Tony Stewart Days of Our Lives Enters Charlotte ATLANTA (Oct. 9, 2007) -- "Like sands through the hourglass, so are the days of our lives." So said actor Macdonald Carey, who recited that epigram each day before the start of NBC's Days of Our...
Days of Our Lives Enters Charlotte
ATLANTA (Oct. 9, 2007) -- "Like sands through the hourglass, so are the days of our lives." So said actor Macdonald Carey, who recited that epigram each day before the start of NBC's Days of Our Lives -- the soap he starred on as Dr. Tom Horton.
Days of Our Lives would work well in the word of NASCAR, especially during the final, 10-race Chase for the Nextel Cup. Each race has so far yielded a soap opera-esque turn of perceived momentum and invincibility.
Think back to before the Chase started when Clint Bowyer was the only driver in the Chase without a win. Seeded last among the 12 drivers competing for this year's NASCAR NEXTEL Cup Series championship, he had no shot at winning the title. How could someone who hadn't won a race during the regular season win the championship in the 10-race playoff? Bowyer answered that question by dominating the first race at New Hampshire. He took the pole, led six times for 222 laps, and finished the 300-lap race in first. That first-time win vaulted Bowyer from 12th to fourth in points, 15 points out of the lead. Bowyer is the new favorite to win the championship, despite no one giving him a shot just a few days earlier!
At the next Chase race at Dover (Del.), Carl Edwards won and between him and his Roush Fenway Racing teammates, the organization led 293 of the 400 laps available. Roush Fenway has it figured out and Edwards is now the new favorite for the championship!
In round three at Kansas, a two-and-a-half hour rain delay took what seemed to be a sure win for Tony Stewart and instead turned the race into a point windfall for Hendrick Motorsports drivers Jimmie Johnson and Jeff Gordon. Johnson, the reigning series champion, is back atop the points and is the new favorite to take the title!
And in the series' most recent stop at Talladega (Ala.), Gordon won a last lap shootout that vaulted him into the point lead and further distanced him and the rest of the top-three from their Chase pursuers. Gordon has put his stamp on this year's championship and is the new favorite to win it all!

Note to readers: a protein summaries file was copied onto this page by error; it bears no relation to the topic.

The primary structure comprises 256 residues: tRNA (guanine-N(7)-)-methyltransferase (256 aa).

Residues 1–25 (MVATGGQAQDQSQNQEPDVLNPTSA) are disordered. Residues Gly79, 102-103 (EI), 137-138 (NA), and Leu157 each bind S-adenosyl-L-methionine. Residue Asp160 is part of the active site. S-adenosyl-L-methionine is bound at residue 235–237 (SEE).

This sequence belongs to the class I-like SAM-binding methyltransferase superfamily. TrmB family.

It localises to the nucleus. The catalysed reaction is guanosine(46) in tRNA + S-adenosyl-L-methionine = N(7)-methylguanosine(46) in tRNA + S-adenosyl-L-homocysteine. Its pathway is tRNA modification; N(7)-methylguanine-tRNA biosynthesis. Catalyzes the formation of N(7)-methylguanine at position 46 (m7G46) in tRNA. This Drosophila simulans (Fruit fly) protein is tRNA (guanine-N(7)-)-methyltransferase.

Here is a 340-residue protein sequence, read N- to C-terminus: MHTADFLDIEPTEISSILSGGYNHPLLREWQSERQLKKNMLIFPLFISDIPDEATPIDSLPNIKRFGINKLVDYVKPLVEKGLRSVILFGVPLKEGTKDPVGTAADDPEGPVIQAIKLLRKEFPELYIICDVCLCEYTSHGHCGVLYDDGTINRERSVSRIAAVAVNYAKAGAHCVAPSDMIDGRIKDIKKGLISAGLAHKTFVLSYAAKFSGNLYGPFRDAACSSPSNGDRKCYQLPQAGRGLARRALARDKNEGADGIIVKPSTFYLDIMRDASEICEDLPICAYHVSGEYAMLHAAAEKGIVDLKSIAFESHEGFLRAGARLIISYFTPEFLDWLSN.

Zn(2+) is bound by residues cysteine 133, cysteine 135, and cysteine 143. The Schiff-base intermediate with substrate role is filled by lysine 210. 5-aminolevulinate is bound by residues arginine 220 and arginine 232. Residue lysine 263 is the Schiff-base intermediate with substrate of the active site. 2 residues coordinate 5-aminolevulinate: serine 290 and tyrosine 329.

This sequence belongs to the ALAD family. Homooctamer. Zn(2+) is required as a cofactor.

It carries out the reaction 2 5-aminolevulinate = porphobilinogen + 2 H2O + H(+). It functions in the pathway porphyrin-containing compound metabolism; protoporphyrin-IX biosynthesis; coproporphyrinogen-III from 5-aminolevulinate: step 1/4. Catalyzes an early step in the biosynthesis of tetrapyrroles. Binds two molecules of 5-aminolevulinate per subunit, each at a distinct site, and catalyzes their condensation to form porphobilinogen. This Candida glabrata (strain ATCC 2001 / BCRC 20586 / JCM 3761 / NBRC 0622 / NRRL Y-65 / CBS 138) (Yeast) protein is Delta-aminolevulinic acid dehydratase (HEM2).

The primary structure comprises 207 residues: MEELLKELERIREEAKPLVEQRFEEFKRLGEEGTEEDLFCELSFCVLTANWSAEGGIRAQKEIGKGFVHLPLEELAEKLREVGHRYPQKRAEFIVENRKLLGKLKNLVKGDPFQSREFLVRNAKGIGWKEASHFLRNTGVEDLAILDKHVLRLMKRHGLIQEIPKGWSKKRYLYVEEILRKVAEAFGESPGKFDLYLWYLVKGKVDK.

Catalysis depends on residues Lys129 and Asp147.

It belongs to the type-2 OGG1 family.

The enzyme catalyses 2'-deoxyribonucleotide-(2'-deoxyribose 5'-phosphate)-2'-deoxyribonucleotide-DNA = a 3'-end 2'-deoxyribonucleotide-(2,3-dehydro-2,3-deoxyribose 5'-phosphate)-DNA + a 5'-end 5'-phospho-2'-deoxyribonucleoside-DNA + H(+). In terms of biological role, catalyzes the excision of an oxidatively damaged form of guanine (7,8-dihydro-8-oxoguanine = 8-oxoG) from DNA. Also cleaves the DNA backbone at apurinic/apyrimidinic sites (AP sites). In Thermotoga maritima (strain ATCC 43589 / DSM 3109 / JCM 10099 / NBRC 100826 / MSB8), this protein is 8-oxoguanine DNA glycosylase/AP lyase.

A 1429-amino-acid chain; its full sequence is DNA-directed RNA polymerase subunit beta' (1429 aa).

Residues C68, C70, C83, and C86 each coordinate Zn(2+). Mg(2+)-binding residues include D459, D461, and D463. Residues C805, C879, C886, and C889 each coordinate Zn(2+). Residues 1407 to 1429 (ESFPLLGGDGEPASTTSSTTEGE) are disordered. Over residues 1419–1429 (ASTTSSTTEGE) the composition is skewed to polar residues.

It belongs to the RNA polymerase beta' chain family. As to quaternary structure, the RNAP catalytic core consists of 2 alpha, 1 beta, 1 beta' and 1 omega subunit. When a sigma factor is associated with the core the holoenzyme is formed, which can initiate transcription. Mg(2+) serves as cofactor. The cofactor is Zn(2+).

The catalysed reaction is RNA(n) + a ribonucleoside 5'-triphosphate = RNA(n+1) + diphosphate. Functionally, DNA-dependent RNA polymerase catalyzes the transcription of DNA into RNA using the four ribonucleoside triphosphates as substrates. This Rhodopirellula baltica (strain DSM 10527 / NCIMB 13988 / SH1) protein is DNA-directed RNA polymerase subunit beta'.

Now the series rolls into Charlotte, with Stewart having about all of the drama he can stand.
The driver of the No. 20 Home Depot Chevrolet for Joe Gibbs Racing enters the halfway point of the championship chase fourth in points, 154 back of series leader Gordon. Stewart is out! This championship battle is between Gordon and Johnson!
Last year with only four races down in the Chase for the Nextel Cup, eventual champion Johnson was seventh in points, 146 markers arrears then leader Jeff Burton. Johnson finished second at Charlotte and rallied his way to 56-point lead when the checkered flag dropped at the season finale at Homestead (Fla.).
If Johnson can do it, so can Stewart.
The Home Depot driver has scored nine of his 32 career Nextel Cup wins at the six venues remaining on this year's schedule. Included is a win at the fall Charlotte race in 2003, and back-to-back wins at Charlotte's sister tracks -- Atlanta and Texas -- in 2006.
So what will the headlines blare after Saturday night's race at Charlotte? For Stewart, it doesn't matter. The only headline he cares about is the one that comes on Monday after Homestead.
Do you have any sort of strategy for narrowing the point gap between yourself and Gordon?
"All we can do is just do our job. Even if we win the race for the next seven weeks in a row, there is still no guarantee that we could close the gap. All we can do is worry about ourselves right now. It really takes the pressure off of us. All we can do is go for broke now. It's been done. Jimmie Johnson did it last year. So for us, it's just a matter of not worrying about what everybody else is doing. We just need to go out and worry about winning races now and hope we are where we need to be at the end of the day."
You won three Chase races last year as a non-Chase driver. Do you have to change the way you look at the Chase this year now that you're contending for the championship?